The webinar, “Decisions, Decisions: How Do Consumers Shop Meat,” covered many of the trends influencing retail meat purchases, including research indicating a decline in shopping trips and decreases in money spent on those trips and specifically, on meat and poultry products. What, where and how people are buying is changing and retailers are challenged to meet their needs and develop programs to compete with alternatives to traditional supermarket shopping.
The ebb and flow of pricing among items in the meat department aren’t necessarily resulting in corresponding purchasing patterns in the current market, according to Nelson. The recent decrease in many retail items isn’t causing a windfall.
“Prices are declining, but we’re not seeing volumes increase at the same rate,” she says. “And the roller coaster ride isn’t over just yet,” she added as consumers’ purchasing habits are somewhat in flux during a time when the political climate and the future of trade and immigration policies are still being debated.
Forecasting the trends in terms of retail channels, Nielsen research indicates that the compound annual growth rate from 2015 to 2020 of where consumers are buying food are transitioning away from traditional supermarkets (1.9 percent growth) in favor of convenience stores (3.8 percent growth) and e-commerce (12.2 percent growth). Meanwhile, growth at dollar stores, at 3.2 percent, and club stores, at 3.7 percent provide further evidence of shoppers’ utilizing alternative channels to traditional outlets.
Not surprisingly, how shopping habits are evolving, in-store shopping is competing with alternatives too, as point-and clicking becomes more prevalent and more retailers offer delivery and pick-up options. Shopping trips per household are on the decline when comparing older shoppers’ 160 trips per year to millennials, at 101 per year and Generation X consumers, at 127.
Product claims are a significant factor too, according to Nielsen, as 8.4 percent of the dollars spent in the meat department last year carried a product claim.
In terms of dollars spent at retail, “Nearly all (products with) production claims are growing by double digits,” Nelson said, adding that antibiotic-free and free-range claims were the most misunderstood by consumers.
Analyzing the trends in what people are buying, Nielsen research shows purchases made in the perimeter of the store, including the meat department, increased $12.4 billion between 2013 and 2015 vs. absolute dollar growth of just $8.7 billion in the center of the store.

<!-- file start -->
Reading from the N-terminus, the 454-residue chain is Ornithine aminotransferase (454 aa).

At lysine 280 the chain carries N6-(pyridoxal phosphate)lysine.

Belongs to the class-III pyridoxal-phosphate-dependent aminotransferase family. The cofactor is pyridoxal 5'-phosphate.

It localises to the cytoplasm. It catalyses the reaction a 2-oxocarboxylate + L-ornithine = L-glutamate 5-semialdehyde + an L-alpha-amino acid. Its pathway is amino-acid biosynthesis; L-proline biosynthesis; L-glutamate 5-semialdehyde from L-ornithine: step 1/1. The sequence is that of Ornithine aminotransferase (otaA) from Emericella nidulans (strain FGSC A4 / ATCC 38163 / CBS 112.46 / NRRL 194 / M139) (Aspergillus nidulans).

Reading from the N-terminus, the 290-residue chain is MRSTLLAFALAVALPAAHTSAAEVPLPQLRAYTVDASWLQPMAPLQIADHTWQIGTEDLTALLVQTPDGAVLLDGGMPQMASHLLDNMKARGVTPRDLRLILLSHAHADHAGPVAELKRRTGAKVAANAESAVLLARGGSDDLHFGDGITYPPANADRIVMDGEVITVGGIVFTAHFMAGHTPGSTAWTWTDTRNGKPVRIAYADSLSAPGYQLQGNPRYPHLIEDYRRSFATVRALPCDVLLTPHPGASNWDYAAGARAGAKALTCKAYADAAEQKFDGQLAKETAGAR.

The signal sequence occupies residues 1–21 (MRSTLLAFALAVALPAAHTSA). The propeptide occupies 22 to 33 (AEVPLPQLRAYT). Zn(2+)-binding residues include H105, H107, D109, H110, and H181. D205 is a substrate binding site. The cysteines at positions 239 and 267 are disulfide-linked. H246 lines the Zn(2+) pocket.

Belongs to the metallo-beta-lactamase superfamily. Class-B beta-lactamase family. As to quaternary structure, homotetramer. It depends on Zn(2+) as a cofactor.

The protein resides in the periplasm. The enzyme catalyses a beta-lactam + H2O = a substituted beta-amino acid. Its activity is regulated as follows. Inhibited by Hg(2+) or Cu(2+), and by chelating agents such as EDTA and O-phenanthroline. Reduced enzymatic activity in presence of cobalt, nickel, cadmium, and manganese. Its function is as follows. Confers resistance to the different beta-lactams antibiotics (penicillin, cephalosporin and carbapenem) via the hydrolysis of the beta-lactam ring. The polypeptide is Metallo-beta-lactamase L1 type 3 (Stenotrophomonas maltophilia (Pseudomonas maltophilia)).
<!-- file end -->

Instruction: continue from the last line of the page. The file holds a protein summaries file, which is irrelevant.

The definition of what constitutes health and wellness has also changed as 20th Century perceptions focusing on low-fat, low-calorie, reduced sugar and salt and products featuring bran and whole grain attributes have given way to 21st century demand for products formulated to be gluten free, organic, natural, free of artificial ingredients, high protein and feature production claims. Multicultural flavors have also become the rage, as Nielsen research states one-third of American consumers eat food containing multicultural flavors at least weekly.
Consumers are fragmented and depending on their location category, which include urban, suburban and rural, their access to food is dictated by those locations. Within the urban category, club stores and grocery stores are increasing in popularity in cosmopolitan centers at the expense of mass retailers and supercenters. Consumers in the struggling urban core are also frequenting mass retailers less, in favor of grocery stores and dollar stores.
Consumers in cosmopolitan centers are an area of concern, according to Nelson, because they are spending less on meat than in years past. Demographically, these consumers’ are characterized as independent singles or young transitionals; Asian or Hispanic ethnicity; vegetarianism is common; and they tend to utilize foodservice for snacking occasions with a penchant for home delivery.
“They care about ‘free-from’ foods,” said Nelson, which includes antibiotics, hormones, artificial ingredients and genetically modified products. They are also characterized by their TV viewing habits, said Nelson, and watching awards shows, baseball games, the debates leading up to the November presidential election and Spanish programming. Their spending on meat products per year dipped to $352 per year on average, a decline of 5 percent from the previous year.
The uptick in meal kits has become a trend that both retail food outlets and foodservice operators are focused on as the growth has become a prominent part of Nielsen’s tracking. Siting a Harris poll taken this past December, 25 percent of shoppers purchased a meal kit in the past year. These purchases, according to Nielsen, came at the expense of fast-food (66 percent of the time replaced with meal kits) and meals made at home (59 percent of the time being replaced with meal kits). When it comes to the meat used in meal kits Nelson said the current format is largely being accepted as 91 percent of consumers responding to a December, 2016 survey indicated they were satisfied with how fresh meat is packaged in meal kits and 89 percent were satisfied with non-organic meat in those meal kits.
A more in-depth look at the growing impact of meal kits is the subject research expected to be released in the near future, said Nelson, as the segment continues to grow in early 2016.